Stocks the Rich Executives Are Buying

Put five Fools in a room, ask them how they invest, and you'll likely get five different answers. Some like growth, others value, or small caps, or dividends, or, well, you get the picture.

Yet, while our styles differ, we all want excellent, engaged managers running the companies we own. We like it even more when these managers are also owners -- investors like you and me who, in trying times like these, are willing to buy as others sell. That's why I write this column weekly.

The week's buying
So which rich executives are buying now? Have a look, courtesy of our friends at Form 4 Oracle:

Company

Closing Price 3/17/09

Total Value Purchased

52-Week Change

AnnTaylor Stores (NYSE: ANN  )

$3.93

$348,000

(81.9%)

Flowers Foods (NYSE: FLO  )

$22.95

$379,260

0.1%

International Paper (NYSE: IP  )

$7.26

$239,880

(73.5%)

Owens Corning (NYSE: OC  )

$7.56

$307,143

(54.9%)

Sequenom (Nasdaq: SQNM  )

$15.02

$53,765

183.4%

Sources: Fool.com, Yahoo! Finance, and Form 4 Oracle.

Could this pink panther turn green?
The Pink Panther is back. Well, OK, two Pink Panthers, if you include the recent Steve Martin remakes of Peter Sellers' celluloid renditions of Inspector Clouseau.

With due respect to Martin -- a comic genius, really -- I'm more interested in Owens Corning, a maker of insulation and other building products that for years used the cartoonish, salmon-colored kitty as a spokesmodel in its television ads.

There's reason to like Owens Corning more today than in years past. Yesterday the Commerce Department said that new construction rose 22% last month. More construction means more building materials, and that's very likely good news for Owens Corning.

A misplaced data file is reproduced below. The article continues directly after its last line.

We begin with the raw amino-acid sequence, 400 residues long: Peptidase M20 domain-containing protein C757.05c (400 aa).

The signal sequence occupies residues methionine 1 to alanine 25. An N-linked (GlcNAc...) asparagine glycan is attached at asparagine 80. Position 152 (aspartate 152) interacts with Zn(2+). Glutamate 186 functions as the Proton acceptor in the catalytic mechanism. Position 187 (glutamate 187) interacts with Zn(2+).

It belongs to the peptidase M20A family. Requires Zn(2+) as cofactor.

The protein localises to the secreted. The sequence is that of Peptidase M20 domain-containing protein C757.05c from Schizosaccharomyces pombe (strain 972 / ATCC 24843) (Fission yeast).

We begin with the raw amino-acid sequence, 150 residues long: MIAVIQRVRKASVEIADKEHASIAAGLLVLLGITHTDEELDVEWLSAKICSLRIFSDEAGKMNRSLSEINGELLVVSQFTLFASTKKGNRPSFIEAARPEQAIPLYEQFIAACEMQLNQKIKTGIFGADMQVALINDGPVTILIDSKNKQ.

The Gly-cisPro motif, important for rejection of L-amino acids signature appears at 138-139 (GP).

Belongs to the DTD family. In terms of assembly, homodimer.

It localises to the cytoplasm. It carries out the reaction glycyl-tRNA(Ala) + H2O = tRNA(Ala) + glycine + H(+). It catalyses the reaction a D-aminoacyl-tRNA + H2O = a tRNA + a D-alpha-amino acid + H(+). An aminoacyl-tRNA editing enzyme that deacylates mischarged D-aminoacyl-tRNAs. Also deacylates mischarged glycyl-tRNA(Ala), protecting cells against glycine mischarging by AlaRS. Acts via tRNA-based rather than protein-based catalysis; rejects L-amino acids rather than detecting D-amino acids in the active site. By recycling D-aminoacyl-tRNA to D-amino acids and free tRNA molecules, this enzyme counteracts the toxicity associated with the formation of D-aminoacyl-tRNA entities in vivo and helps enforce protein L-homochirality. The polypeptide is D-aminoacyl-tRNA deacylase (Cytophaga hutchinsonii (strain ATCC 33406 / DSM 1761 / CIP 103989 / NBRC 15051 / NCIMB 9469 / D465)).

So, perhaps, is our president's call to conserve energy and get greener. "Higher energy cost will drive insulation improvements on existing buildings as well as new construction," wrote CAPS investor paraglide in November.

But insulation is only a portion of Owens Corning's business. The company also manufactures composite materials that are being used to build wind turbines. That could become big business; General Electric (NYSE: GE  ) is a leading supplier of turbines and Vestas Wind Systems of Denmark handily beat analysts' 2008 revenue estimates when it reported earnings last month.

Fools increasingly see these and other turbine makers turning to Owens Corning for manufacturing supplies. Yet the three-star rating shows that those who follow the stock in our 130,000-strong Motley Fool CAPS community are treading carefully:

Metric

Owens Corning

CAPS stars (5 max)

***

Total ratings

421

Percent Bulls

95.2%

Percent Bears

4.8%

Bullish pitches

67 out of 68

Data current as of March 18, 2009.

Skepticism could be warranted. The Commerce Department's rosy report shows that multifamily construction -- i.e., condos, apartments -- surged 83%, while single-family home construction was up just 1.1%. The rub? It'll be awhile before Pulte Homes (NYSE: PHM  ) and its peers see a revenue and earnings recovery.

Owens Corning would do better in a robust market for residential construction. But building is building, and any increase in construction should aid sales. Or at least that seems to be what management thinks. Five different insiders have bought shares this month, including chief executive Michael Thaman. On Friday he purchased 25,000 shares at $7.08 apiece. A bullish sign? I'd say so.

There's your update. See you back here next week when we dig through more insider filings in search of the next home run stock.

Get the inside scoop on stocks of all sizes with related Foolishness:

Fool contributor Tim Beyers is slowly improving his CAPS score. Thankfully, he's doing better as an analyst for Rule Breakers. Try this Foolish service free for 30 days.

Tim didn't own shares in any of the companies mentioned in this article at the time of publication. Check out his portfolio holdings and Foolish writings, or connect with him on Twitter as @milehighfool. The Motley Fool is also on Twitter as @TheMotleyFool. Its disclosure policy knew a rich executive once. She never bought anything.


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